March 14 Alliance
March 14 Alliance
تحالف ١٤ آذار
|General Secretary||Fares Souaid|
|Founded||14 March 2005|
|Political position||Big tent|
|Parliament of Lebanon|
38 / 128
|Cabinet of Lebanon|
2 / 20
Member State of the Arab League
The March 14 Alliance (Arabic: تحالف 14 آذار, romanized: taḥāluf 14 adhār), named after the date of the Cedar Revolution, is a coalition of political parties and independents in Lebanon formed in 2005 that are united by their anti-Syrian stance and by their opposition to the March 8 Alliance. It is led by Samir Geagea, as well as other prominent figures.
Free Patriotic Movement's withdrawal
The Free Patriotic Movement of General Michel Aoun left the informal grouping before the 2005 general election, before March 14 was an established alliance, due to major disagreements and when its leader Michel Aoun signed a Memorandum of Understanding with Hezbollah. After the 2005 elections, The Free Patriotic Movement was the sole political opposition, but one year later joined the pro-Syrian government March 8 Alliance in November 2006.
2006 Lebanon War
On 12 July 2006, the 2006 Lebanon War between Israel and Hezbollah started. During the war, the 14 of March Coalition took a stance against Hezbollah accusing the armed party of causing the war on Lebanon. However, Hezbollah claimed that Israel preplanned such a war, supposed to be waged on September during the annual rally Hezbollah holds on the International Qods (Jerusalem) Day.
The 14th of March coalition, amidst the war, urged Hezbollah to hand over their weapons, accusing the party of causing the war on Lebanon.
During the first few days of the war, former US Secretary of State Condoleezza Rice visited Beirut and held a meeting with the 14th of March coalition and declared afterwards that a new Middle East will be born after this war, saying: "It's time for a new Middle East". Rice and Fouad Siniora met during her visit to Lebanon.
In May 2008, the tensions between the pro-government and opposition parties escalated when the cabinet announced a series of security decisions. Tensions began with revelations on Friday May 2 made by Progressive Socialist Party leader Walid Jumblatt, a key politician in the ruling March 14 alliance. He announced that a remote-controlled camera had been set up in a container park overlooking Beirut international airport's runway 17, which was frequently being used by March 14 politicians. In March 14 circles, fear was that the monitoring could be used for a possible attack on its leaders, as Lebanon had faced a series of political assassinations in recent times. Although Jumblatt did not accuse the party directly, he made clear that he thought March 8's Hezbollah was behind the monitoring system's installment. Hezbollah dismissed the accusations, calling the allegation a product of Jumblatt's imagination and saying that those who leveled them were scaremongering and simply parroting a US campaign against it and other groups which are resisting Israel. In addition to the monitoring system, Jumblatt stated that Hezbollah had laid down a fiber optic telecommunication network connecting its powerbase in Dahiya in South Beirut with cities and towns in South and East Lebanon in predominantly Shiite areas.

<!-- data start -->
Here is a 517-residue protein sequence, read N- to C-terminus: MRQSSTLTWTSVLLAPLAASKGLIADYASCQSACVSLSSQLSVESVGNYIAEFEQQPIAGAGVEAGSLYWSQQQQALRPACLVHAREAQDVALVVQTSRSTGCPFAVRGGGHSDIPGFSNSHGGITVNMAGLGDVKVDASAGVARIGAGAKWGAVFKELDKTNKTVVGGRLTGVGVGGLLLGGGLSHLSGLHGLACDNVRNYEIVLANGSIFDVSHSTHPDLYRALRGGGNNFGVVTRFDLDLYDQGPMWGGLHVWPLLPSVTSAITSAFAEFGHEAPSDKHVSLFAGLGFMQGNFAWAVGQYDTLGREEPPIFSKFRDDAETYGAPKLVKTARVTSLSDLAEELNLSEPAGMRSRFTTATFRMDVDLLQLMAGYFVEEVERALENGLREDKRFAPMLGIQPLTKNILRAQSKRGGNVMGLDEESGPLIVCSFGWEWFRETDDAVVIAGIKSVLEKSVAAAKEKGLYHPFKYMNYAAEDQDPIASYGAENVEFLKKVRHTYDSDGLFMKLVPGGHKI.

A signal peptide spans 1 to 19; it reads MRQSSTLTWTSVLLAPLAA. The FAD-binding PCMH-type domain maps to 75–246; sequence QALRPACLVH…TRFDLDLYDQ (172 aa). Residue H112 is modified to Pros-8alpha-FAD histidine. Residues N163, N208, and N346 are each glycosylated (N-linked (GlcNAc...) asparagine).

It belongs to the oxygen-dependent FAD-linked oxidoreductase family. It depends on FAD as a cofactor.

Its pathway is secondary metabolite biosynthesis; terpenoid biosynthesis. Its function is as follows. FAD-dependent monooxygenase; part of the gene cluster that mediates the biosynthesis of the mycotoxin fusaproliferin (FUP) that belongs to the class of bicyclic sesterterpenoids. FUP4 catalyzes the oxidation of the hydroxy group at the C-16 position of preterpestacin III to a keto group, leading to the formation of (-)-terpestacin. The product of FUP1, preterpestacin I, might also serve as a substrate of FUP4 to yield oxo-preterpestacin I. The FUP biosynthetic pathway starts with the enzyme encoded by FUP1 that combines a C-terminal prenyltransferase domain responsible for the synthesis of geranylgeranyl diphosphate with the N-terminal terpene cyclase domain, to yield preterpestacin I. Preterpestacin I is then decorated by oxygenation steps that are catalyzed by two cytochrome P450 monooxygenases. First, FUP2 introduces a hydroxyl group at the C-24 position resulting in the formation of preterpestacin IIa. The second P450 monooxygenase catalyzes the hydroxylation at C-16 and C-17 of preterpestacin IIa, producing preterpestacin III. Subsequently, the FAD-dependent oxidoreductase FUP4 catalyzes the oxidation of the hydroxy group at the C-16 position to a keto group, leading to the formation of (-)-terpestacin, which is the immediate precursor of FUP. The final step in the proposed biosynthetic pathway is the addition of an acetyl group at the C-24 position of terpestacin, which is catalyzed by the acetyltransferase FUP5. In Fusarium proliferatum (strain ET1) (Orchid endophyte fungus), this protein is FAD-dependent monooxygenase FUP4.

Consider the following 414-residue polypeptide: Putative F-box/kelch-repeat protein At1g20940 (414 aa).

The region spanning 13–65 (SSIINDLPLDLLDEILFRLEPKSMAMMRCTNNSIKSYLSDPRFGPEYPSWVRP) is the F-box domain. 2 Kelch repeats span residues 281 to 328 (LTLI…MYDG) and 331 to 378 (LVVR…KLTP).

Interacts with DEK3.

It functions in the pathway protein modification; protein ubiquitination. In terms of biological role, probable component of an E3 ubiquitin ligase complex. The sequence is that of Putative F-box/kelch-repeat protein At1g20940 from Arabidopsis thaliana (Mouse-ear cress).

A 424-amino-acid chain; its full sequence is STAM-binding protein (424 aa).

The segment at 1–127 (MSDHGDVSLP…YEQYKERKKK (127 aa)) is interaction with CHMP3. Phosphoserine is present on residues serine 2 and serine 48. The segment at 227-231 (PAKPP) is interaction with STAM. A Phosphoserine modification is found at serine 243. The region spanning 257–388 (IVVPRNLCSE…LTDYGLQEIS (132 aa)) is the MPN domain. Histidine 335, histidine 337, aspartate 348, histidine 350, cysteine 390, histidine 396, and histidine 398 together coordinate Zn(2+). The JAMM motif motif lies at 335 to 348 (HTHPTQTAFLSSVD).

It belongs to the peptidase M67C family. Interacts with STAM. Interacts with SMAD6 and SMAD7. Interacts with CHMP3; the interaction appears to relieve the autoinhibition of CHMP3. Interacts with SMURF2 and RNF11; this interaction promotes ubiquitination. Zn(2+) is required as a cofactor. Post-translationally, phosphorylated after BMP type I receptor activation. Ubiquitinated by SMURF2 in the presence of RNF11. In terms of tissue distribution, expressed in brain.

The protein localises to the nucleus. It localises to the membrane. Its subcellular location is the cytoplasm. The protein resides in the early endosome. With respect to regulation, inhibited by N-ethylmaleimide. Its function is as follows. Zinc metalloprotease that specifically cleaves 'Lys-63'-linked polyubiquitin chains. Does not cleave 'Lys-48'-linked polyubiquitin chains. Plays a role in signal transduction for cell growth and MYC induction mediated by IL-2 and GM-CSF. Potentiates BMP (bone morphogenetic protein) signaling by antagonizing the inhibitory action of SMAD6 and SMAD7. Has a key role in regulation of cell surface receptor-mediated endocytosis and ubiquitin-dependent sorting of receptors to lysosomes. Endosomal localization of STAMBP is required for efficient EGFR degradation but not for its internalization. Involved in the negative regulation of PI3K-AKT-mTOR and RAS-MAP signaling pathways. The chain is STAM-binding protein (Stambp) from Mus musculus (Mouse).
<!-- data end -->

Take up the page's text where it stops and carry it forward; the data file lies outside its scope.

In its response to these allegations, the Lebanese cabinet announced that it regarded the telecommunication network and the monitoring system as a breach of law, undermining the state's sovereignty and the security of its citizens. Therefore, it declared that the matter would be referred not only to the Lebanese judicial system, but also to the Arab League and the United Nations.
Coincidentally, a day after the cabinet's decision, on Wednesday May 7, the Lebanese General Workers Union had planned a general strike to demand higher wages and decry high consumer prices. The strike turned violent as the opposition threw their weight behind the strike, paralyzing large parts of Lebanon's capital Beirut. Clashes later erupted throughout the country in the following weeks
2009 parliamentary elections
On 8 June 2009, 14 March won the majority of the Lebanese parliament 71 out of 128 seats.
14 out of 26 electoral districts were won by 14 March:
- Akkar (7/7)
- Minniyeh-Danniyeh (3/3)
- Tripoli (8/8)
- Koura (3/3)
- Bcharreh (2/2)
- Batroun (2/2)
- Beirut 1 (5/5)
- Beirut 2 (2/4)
- Beirut 3 (10/10)
- Aley (4/5) Jumblatt left an empty seat for Talal Arslan
- Chouf (8/8)
- Saida (2/2)
- Zahle (7/7)
- West Bekaa-Rashaya (6/6)
Progressive Socialist Party's withdrawal
In August 2009, the Progressive Socialist Party left the alliance claiming political neutrality after the 2008 Lebanon conflict, though they still support lists of March 14 members mostly the Lebanese Forces. The National Liberal Party left the 14 March movement the 22 December 2016.
Downfall of the March 14 alliance
On 12 January 2011, 8 March with the help of Jumblatt collapsed the government which caused 14 March prime minister Saad Hariri to step down and be replaced by an 8 March prime minister Najib Mikati, On 17 June 2011 Michel Aoun proudly said that he sent Saad Hariri a «one way ticket».
14march.org was the official March 14 alliance website, it went online on 9 March 2006 and was shutdown by Future Movement on 16 January 2019.
This section needs to be updated.(August 2021)
The principal political claims of the March 14 Alliance are:
- The exile of the former President Émile Lahoud, reputed an illegitimate president under the Syrian regime in September 2004.